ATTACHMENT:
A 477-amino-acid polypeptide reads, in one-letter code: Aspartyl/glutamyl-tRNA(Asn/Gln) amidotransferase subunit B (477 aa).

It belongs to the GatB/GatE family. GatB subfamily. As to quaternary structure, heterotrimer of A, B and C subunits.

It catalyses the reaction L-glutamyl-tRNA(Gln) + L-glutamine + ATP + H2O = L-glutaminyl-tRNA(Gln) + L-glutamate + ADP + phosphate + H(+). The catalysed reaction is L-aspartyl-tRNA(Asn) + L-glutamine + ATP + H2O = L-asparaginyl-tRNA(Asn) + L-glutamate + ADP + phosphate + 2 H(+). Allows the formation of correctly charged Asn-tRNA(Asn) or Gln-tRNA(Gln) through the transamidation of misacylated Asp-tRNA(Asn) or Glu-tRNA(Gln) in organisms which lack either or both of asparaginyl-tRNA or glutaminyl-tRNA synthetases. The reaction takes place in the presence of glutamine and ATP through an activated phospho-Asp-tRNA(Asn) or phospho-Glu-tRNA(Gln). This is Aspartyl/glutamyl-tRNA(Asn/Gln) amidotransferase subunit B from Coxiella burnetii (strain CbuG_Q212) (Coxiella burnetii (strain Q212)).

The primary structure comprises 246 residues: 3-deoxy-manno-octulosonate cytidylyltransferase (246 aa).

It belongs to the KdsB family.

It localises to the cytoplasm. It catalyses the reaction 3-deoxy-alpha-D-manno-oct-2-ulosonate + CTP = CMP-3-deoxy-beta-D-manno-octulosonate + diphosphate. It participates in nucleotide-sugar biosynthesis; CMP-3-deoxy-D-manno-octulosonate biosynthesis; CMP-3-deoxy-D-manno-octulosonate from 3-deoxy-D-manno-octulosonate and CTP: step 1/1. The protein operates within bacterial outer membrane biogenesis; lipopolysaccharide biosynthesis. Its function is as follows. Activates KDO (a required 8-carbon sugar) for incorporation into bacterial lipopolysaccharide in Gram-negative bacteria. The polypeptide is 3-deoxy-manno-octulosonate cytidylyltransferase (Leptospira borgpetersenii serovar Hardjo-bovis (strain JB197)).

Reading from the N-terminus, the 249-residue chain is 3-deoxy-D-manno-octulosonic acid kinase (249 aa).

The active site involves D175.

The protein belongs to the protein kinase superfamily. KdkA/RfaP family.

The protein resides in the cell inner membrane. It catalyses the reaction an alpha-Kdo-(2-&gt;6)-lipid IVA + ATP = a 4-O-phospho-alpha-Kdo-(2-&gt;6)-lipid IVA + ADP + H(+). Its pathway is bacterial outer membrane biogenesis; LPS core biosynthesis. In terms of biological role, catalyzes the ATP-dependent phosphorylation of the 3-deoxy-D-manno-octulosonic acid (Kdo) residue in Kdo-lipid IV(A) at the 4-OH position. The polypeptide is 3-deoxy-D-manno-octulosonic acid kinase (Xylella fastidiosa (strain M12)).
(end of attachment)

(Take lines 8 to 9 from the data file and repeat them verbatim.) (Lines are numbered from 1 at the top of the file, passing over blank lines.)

The active site involves D175.

The protein belongs to the protein kinase superfamily. KdkA/RfaP family.